What we craved was a personal, reciprocal relationship with tea and the people who were responsible for it, and we weren’t willing to offer anything until we could find it. 

One day my mind made itself up. It was December or so, 2018–we were coming off the high of our two-year anniversary, and I was eager to find some new path to explore for the team/as a team. Somehow a sudden thought appeared in my mind and simply wouldn’t let go: get to China, meet farmers, figure it out. Typically I let those weird gut feelings dissipate and wait for something more sensible to come to mind, but something about this felt too important to let go. Nonetheless, I knew I had to act on it, or it would just fade into the back of my mind as something I could’ve done, but didn’t. So in a single week I went through a bit of logic, a lot of passion, and a significant manic episode, until finally Friday came and I was learning Mandarin with a ticket confirmed for Beijing. 

Once everything was in motion, all the possibilities began to open up; it was exhilarating. I gave myself 17 days to visit three farms—that was the goal. How that would work was yet a mystery, though, and I’m sure it sounded slightly delusional to the few people I chatted with about it. 

That was until I ran into a conversation on accident over the cafe bar. His name was Sam Bydlon, and I stumbled into his acquaintance after noticing a particularly Chinese mannerism of his while offering him coffee. I asked; my instincts were right—he was going to school in Beijing. The world was turning out miraculously small. 

I shared the idea with Sam, who said he’d keep an ear out when he returned to China a few weeks later. He wasn’t joking, either—within twenty days he got me in contact with another stranger living in Yunnan Province, one of the major tea regions in the country. He was an owner of a place called Torch Coffee, which was a global effort to develop cafes, tasters, roasters, and farmers in China, all with the hopes of raising the quality of Chinese coffee, and subsequently improving the livelihood of the farmers. It didn’t seem like a tea connection, but I was comfortable enough in the coffee world. It may not have been the destination I intended, but it was a direction, at least, and maybe even the right one—albeit one I couldn’t imagine from where I was in the states. I mean, in just a few weeks we’d found a foothold in Yunnan, of all places, and essentially all I’d done was download Duolingo and be foolish enough to spout some vague dream to a stranger in the cafe. Things come together in strange ways.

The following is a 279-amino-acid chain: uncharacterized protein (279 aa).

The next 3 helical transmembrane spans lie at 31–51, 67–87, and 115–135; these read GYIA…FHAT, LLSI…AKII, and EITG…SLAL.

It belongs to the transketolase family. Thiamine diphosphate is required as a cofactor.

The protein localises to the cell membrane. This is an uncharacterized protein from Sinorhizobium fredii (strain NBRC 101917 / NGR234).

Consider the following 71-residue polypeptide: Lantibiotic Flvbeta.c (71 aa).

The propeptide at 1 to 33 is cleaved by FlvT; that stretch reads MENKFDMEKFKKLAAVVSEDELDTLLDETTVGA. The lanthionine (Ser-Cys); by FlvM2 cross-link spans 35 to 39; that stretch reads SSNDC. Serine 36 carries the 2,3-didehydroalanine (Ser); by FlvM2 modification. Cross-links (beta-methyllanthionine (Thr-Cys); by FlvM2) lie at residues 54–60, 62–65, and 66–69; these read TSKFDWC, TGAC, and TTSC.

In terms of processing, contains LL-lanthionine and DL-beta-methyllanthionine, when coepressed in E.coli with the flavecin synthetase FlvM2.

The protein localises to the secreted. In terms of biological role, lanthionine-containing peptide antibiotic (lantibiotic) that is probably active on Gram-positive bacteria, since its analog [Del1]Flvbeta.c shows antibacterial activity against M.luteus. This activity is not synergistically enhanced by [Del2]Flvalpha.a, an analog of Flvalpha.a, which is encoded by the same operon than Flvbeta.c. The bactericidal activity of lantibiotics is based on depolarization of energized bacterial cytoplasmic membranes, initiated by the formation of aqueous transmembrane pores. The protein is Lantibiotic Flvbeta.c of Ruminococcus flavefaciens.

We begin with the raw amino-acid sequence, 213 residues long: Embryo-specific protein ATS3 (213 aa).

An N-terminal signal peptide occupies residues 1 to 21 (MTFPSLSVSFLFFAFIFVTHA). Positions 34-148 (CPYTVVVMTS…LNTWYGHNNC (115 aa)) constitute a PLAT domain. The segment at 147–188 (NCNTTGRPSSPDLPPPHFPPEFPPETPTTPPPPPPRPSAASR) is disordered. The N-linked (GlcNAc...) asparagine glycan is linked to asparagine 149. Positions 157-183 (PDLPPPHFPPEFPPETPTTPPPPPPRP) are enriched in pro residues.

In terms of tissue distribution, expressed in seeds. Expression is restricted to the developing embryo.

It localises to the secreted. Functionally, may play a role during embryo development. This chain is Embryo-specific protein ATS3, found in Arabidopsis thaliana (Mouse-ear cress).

Marty moved to China and started Torch. He was extremely kind, and from the start of our interactions he shared my excitement for visiting China. He asked me to visit them in Pu’er, Yunnan, which was about 1,900 miles from Beijing. The trip hadn’t even begun and it was already a long one. And to add yet another link onto the ever-lengthening telephone chain, Marty mentioned a new contact of his—a native of the region he’d met in a Q-Grader Calibration course. His English name was Peter, and that was really all I knew before texting him. 

The responses were short, and extremely to the point—it was a little jarring. I didn’t know if the culture of communication was just different between us, or if this guy was living in a world way over my head. Most intimidating is if it was both.

“When you come to China, meet me in Dalian. We can have dinner together. Talk about tea.” 

I just started packing. The miles of winding path were rising and rising, but what else was there to do? Whatever was waiting for me on the other side of the world was seeming more and more meant to be. Doors were opening, but walking through them was going to be more and more of a challenge. Next to what was to come, getting the invitation was simple. Tackling travel and communication in China would be a whole new beast, and I would need help from anywhere and, likely, everywhere. And, as it turned out, this willingness to go in blind and accept the aid that came along the way was the only real requisite to opening the doors to the tea world wide open.

To continue in Part 2: publishing soon.